Jumping Fire with Evie Ladin

The Evie Ladin Band

Evie Ladin's music doesn't fit neatly into any one genre or niche. The award-winning songwriter plays (and teaches) clawhammer banjo, sings and dances, has immersed herself in African and Appalachian music studies, and boasts a calendar packed not only with gigs, but harmony singing workshops, dance and body music festivals. This week, she celebrates her band's latest release, Jump the Fire, with a show at The Freight and Salvage in Berkeley, where she’ll perform her new songs as a folk operetta. As she prepared for the show, and her upcoming "Solstice Roadshow" with The Stray Birds, Ladin answered some questions about her latest work.

Q: Tell us about the songs on Jump the Fire. How did they evolve, and the folk operetta emerge?

Evie Ladin:  This particular collection of songs came from a songwriting retreat I did in the Winter of 2014, unplugging myself for a week in the redwoods and collecting all the song kernels I had recorded and scribbled during the past three years of busy touring.  I needed to give myself space to just focus on new ideas, and woodshedding!  When I emerged, I brought a host of songs to the band, and they really liked all of them, which surprised me.  We then started workshopping them, and getting [bandmates] Keith [Terry (bass, Body Music, percussion, vocals)], and Erik [Pearson (guitar, bass, banjo, vocals)] to contribute their compositional and arrangement ideas.  When we were playing around with track order, I found that one approach was to actually tell a story with the trajectory of the material, and the folk operetta emerged! The songs follow our hero from festival season through falling in love, deepening, starting a family, dealing with the slog of adult life, loss, loneliness, and finally dusting yourself off, getting on with it, and ultimately starting all over again.  The big cycles.

Q: You're working at an interesting intersection of folk, dance, storytelling and teaching. Do you find bridging those scenes seamless and/or are you often the main bridge?

EL: To me it seems seamless — so obvious.  In most culture, music and dance, and art for that matter, are inseparable, but that’s not as much the case in American music any more.  To me these varied expressions are all a part of the same creative experience and I love blurring those boundaries.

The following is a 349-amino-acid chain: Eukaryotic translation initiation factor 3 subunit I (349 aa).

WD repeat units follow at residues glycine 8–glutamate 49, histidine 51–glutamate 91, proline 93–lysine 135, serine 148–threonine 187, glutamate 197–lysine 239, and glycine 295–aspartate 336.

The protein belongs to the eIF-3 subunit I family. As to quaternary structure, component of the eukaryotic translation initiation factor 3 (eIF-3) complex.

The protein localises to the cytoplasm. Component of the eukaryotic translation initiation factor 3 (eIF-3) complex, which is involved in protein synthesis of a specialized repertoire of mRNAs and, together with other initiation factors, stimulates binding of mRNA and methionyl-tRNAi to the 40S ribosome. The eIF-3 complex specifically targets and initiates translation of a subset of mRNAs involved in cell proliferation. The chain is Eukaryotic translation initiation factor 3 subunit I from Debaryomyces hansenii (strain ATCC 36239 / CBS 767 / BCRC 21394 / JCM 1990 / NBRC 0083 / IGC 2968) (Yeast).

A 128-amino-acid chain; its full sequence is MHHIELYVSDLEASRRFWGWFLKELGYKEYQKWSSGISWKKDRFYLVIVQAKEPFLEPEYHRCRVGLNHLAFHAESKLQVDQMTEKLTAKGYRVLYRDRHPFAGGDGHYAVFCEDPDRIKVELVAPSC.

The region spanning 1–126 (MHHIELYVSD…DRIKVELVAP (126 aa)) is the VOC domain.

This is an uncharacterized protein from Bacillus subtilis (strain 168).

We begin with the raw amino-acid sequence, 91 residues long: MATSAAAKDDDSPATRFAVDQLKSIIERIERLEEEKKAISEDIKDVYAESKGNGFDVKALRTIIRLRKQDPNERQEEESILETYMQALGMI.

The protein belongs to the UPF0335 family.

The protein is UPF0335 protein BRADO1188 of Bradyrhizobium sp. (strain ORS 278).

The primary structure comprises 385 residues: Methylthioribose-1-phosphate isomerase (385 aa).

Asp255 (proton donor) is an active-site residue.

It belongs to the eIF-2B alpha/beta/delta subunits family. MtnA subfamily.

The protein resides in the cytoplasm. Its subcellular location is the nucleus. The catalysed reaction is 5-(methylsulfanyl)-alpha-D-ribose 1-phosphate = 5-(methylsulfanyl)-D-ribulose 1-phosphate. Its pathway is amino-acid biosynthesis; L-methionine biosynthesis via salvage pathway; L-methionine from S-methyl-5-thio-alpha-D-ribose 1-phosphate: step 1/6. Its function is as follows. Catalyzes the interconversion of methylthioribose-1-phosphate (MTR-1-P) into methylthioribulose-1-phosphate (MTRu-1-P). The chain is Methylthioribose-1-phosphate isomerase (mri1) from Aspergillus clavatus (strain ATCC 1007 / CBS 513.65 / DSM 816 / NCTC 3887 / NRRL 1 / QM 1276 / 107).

Q: You tour pretty extensively, and are from the East Coast.  How did California become home, and how does it/where you live now inform (or not) your work?

EL: Seems the only reasons to really move are for love or money, and it was both that got me to the Bay Area in 2000.  My now-husband and musical partner invited me to join his group, and after the trial period, I was already entrenched in a long-standing band, teaching, developing a social life within the music and dance community.  Oakland reminds me a lot of my years in Baltimore. Living in urban areas informs the rhythms I hear, and the electricity of life.  I like being around so much diversity, even if our music seems to appeal to a mostly anglo crowd.

Q: What can the Freight audience expect?

EL: For the CD Release show we are so excited to play the CD through in order — to tell this Folk Operetta story for this one show only!  We are also unveiling a new adult coloring/songbook in collaboration with illustrator Sam Bartlett so audiences can “color along” with the story. We are also launching the Solstice Roadshow — tours on both coasts with the Stray Birds from Lancaster, PA — now based in Nashville.  They are a great band pairing with us. We’ll be heading up through Oregon and Washingtom with them this month, next month a big circle between Boston and Philadelphia.

The Evie Ladin Band appears with The Stray Birds, Thursday, May 19, 2016, 8:00 pm (doors open at 7:00 pm) at The Freight & Salvage Coffeehouse in Berkeley, CA. More information at